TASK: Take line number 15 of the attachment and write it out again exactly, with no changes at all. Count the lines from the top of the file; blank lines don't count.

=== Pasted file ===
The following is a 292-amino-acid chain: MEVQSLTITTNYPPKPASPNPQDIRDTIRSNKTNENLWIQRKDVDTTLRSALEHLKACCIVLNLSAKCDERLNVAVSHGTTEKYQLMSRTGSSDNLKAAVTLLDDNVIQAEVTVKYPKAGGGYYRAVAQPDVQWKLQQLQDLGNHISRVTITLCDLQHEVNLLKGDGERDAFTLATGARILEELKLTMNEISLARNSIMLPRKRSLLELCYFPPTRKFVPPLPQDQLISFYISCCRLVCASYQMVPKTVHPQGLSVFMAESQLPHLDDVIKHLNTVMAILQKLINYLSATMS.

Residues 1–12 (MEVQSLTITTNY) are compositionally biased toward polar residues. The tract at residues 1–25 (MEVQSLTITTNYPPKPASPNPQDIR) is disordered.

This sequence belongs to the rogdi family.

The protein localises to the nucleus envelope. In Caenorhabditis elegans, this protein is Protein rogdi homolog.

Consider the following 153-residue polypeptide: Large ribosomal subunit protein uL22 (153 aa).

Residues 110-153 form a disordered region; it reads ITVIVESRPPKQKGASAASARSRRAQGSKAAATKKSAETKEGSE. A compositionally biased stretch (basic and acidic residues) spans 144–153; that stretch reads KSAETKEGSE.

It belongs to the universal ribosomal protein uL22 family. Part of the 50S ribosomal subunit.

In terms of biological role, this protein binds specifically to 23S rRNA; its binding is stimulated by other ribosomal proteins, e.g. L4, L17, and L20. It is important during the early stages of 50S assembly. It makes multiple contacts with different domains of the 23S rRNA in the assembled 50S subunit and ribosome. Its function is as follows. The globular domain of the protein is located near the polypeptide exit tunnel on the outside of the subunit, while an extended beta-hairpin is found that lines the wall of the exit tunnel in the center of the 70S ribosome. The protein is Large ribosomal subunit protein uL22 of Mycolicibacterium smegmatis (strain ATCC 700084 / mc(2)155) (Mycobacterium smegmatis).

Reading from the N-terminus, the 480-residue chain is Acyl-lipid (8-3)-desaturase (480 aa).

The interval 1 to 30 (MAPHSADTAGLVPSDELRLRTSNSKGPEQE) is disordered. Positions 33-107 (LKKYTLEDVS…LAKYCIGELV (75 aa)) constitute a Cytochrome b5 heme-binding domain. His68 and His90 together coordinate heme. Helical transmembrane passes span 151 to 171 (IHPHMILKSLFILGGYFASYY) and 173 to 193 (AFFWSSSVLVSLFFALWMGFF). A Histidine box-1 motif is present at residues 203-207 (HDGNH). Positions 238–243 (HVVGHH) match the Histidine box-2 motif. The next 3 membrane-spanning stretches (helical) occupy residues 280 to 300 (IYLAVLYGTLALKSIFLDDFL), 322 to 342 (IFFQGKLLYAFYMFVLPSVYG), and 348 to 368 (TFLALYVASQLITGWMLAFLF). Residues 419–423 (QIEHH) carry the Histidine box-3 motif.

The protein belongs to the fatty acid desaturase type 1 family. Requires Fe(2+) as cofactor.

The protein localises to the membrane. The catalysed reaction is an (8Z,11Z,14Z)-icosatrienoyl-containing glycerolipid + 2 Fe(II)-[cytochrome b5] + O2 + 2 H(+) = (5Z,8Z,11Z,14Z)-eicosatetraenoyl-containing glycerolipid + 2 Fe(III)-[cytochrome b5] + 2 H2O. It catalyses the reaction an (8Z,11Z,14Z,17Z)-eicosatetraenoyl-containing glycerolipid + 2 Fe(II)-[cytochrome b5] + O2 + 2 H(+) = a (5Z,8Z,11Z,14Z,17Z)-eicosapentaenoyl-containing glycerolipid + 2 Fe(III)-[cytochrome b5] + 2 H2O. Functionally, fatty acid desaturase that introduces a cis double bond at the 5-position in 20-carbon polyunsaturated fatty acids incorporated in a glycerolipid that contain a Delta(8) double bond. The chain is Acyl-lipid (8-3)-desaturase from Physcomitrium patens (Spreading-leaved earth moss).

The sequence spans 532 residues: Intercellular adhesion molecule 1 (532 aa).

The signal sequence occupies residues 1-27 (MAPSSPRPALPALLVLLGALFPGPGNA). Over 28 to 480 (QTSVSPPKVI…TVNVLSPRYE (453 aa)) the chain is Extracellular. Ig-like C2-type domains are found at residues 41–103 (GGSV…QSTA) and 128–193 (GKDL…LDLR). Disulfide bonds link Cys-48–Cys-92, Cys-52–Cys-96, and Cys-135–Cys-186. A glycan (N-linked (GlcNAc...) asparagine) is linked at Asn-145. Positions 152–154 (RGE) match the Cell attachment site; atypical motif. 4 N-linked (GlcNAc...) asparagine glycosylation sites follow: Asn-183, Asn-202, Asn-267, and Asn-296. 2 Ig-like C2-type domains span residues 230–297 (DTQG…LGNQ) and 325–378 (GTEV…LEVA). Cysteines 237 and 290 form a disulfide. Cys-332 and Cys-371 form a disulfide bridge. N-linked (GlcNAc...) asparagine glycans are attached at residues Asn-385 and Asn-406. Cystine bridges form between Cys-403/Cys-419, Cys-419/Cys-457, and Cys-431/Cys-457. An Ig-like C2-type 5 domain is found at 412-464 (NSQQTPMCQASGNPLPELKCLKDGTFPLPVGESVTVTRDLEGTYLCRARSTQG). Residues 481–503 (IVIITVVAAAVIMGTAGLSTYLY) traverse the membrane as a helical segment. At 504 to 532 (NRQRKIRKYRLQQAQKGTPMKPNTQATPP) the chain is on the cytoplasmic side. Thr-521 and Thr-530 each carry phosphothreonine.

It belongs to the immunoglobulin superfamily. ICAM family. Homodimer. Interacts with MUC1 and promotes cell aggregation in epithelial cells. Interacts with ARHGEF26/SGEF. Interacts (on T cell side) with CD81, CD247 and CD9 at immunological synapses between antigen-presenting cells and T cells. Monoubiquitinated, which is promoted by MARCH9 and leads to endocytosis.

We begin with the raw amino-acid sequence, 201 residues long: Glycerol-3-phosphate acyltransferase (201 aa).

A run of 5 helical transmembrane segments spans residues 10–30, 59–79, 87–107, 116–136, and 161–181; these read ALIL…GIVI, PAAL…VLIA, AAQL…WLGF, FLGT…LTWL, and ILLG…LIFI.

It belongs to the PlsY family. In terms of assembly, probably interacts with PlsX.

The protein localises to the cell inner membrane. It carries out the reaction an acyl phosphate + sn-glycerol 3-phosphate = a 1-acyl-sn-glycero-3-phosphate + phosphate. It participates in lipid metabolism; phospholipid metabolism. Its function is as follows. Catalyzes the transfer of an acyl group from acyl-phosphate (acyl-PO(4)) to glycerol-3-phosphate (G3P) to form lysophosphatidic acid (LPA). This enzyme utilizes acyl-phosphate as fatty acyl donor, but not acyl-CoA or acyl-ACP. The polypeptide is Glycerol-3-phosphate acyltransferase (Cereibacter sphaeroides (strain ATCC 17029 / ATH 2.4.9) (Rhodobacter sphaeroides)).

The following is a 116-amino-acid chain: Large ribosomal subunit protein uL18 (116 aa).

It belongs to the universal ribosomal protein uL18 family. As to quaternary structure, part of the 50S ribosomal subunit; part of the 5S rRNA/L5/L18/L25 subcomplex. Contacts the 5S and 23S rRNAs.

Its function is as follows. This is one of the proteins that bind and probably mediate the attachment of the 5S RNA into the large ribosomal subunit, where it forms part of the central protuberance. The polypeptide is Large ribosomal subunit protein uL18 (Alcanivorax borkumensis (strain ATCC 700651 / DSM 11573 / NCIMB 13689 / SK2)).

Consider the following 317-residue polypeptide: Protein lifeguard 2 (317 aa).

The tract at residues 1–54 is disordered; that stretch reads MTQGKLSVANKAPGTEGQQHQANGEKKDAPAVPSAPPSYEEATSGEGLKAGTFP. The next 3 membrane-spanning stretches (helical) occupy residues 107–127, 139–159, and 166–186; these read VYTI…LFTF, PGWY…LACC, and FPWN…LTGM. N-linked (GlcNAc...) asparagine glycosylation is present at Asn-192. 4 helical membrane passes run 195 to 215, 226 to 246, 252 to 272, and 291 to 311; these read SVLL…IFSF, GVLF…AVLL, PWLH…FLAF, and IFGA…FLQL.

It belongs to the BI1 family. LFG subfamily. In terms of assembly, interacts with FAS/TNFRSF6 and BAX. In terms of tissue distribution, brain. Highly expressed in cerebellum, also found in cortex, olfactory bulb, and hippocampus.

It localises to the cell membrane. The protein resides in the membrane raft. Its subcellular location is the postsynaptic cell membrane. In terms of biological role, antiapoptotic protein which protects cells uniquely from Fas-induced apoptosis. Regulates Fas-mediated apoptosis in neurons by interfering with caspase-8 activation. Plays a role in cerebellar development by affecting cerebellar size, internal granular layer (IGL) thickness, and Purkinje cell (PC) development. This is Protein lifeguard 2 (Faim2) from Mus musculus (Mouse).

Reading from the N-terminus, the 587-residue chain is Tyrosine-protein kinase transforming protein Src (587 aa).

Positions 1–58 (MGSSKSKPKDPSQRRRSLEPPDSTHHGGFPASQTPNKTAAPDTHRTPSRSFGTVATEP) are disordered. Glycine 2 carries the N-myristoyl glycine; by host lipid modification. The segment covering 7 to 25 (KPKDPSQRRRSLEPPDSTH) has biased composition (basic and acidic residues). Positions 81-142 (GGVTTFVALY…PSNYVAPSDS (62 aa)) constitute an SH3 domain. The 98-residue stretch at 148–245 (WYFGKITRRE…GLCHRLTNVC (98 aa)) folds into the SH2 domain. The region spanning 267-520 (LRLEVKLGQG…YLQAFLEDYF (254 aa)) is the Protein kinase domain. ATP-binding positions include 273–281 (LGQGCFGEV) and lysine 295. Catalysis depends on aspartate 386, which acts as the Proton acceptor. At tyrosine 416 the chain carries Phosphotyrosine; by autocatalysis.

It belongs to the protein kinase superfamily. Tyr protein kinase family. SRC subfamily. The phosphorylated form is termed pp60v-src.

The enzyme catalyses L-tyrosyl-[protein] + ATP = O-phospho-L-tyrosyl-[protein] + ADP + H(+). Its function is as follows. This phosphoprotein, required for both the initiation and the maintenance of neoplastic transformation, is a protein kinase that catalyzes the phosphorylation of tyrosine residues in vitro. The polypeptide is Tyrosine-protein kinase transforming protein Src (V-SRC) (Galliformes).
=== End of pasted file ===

It belongs to the immunoglobulin superfamily. ICAM family. Homodimer. Interacts with MUC1 and promotes cell aggregation in epithelial cells. Interacts with ARHGEF26/SGEF. Interacts (on T cell side) with CD81, CD247 and CD9 at immunological synapses between antigen-presenting cells and T cells. Monoubiquitinated, which is promoted by MARCH9 and leads to endocytosis.